USWNT falls short to champs Japan
Japan beat the US women’s soccer team, just like last summer. And this time, the Japanese didn’t need penalty kicks.
Megumi Takase scored on a 6-yard header off Aya Miyama’s corner kick in the 84th minute to give the world champions a 1-0 victory Monday at Faro, Portugal, in a rematch of last year’s World Cup championship game. The Japanese became the first team in more than three years to hold the Americans scoreless and advanced to a matchup against Germany in the Algarve Cup final.
”I think more than anything, it opens our eyes to areas we can improve in,” American midfielder Heather O’Reilly said. ”Better now that we have this experience than later during the Olympics. I think we have a lot to learn from and a lot grow from, but we’re trying to pull the positives out of it.”
The Americans, who had been seeking their third straight title and ninth overall in the annual tournament, finished second in Group B with a 2-1 record and will play Sweden in the third-place game Wednesday. The US had gone 58 consecutive games without being shut out since a 0-0 tie against South Korea on Nov. 5, 2008.
Japan (3-0) ended an 11-game unbeaten streak for the Americans, who hadn’t lost since the Women’s World Cup final. When they met in Germany last July, the Japanese came from behind twice in a 2-2 tie, then won 3-1 on penalty kicks for their first World Cup title.
The US had been 9-0-2 since, including an 8-0 record this year as the Americans outscored opponents 47-2.
”I think they played like the best team in the world,” US coach Pia Sundhage said. ”They keep possession and controlled the attack.”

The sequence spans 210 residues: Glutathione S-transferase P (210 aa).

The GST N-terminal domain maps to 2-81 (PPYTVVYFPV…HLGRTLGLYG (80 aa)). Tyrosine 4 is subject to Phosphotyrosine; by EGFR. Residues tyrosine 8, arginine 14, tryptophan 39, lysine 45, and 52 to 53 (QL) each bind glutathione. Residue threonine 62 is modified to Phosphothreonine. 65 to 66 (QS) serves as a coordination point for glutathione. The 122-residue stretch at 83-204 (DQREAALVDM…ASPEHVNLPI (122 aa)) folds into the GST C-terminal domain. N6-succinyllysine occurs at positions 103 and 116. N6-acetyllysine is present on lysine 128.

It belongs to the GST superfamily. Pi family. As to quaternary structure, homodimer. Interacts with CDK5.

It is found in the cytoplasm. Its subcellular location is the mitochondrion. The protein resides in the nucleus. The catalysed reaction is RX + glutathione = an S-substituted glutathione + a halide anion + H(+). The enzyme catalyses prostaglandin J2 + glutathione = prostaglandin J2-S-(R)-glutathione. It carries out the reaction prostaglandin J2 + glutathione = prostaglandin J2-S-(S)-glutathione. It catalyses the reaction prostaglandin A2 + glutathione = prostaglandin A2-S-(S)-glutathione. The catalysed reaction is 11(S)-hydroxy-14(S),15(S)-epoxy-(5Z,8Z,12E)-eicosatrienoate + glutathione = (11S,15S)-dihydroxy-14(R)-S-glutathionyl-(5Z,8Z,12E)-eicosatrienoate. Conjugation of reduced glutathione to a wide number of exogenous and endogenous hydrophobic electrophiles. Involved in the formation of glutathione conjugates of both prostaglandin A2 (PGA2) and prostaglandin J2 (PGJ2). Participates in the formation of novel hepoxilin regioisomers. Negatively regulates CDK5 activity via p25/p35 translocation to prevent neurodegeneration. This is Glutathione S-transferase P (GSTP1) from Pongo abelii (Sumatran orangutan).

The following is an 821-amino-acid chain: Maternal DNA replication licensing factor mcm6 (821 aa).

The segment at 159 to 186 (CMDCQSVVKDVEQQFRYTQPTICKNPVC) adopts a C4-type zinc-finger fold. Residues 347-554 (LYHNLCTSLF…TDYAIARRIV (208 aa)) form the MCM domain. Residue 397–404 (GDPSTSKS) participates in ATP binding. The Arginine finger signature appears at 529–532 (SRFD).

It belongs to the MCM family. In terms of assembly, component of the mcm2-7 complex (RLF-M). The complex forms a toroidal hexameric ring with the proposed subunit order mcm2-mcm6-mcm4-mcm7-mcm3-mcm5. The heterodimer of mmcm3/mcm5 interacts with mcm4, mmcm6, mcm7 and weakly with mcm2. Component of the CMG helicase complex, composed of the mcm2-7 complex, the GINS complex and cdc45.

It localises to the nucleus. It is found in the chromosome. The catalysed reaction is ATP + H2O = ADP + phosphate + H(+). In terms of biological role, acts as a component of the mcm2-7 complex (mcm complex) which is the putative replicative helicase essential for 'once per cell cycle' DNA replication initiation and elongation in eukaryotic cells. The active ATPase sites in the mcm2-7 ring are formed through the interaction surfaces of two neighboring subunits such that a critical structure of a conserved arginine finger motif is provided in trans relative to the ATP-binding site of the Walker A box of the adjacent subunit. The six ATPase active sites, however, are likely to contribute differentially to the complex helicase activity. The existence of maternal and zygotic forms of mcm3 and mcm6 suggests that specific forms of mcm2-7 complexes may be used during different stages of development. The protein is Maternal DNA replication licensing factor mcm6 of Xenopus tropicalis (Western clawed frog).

Japan scored after Amy LePeilbet, under pressure, headed the ball over her own end line. The goal was Japan’s only corner kick of the match and only shot of the second half.
The Americans would have advanced to their 10th straight Algarve final with a win or a tie. In the final minutes, Megan Rapinoe was wide with a 30-yard free kick and Shannon Boxx put a 10-yard header over the goal.
”They took care of their one opportunity that they really had,” U.S. forward Abby Wambach said. ”The Japanese team is fantastic. They have so many great players. They keep such good possession that it’s really difficult to get a rhythm because you don’t have as much possession as you normally do.”
The US and Japan will see each other again soon – they meet in an exhibition on April 1 at Sendai.
”It’s something to think about, and to move forward with and train against, so when we go to Japan and maybe see them in the Olympics, we can fare better and play better,” Wambach said.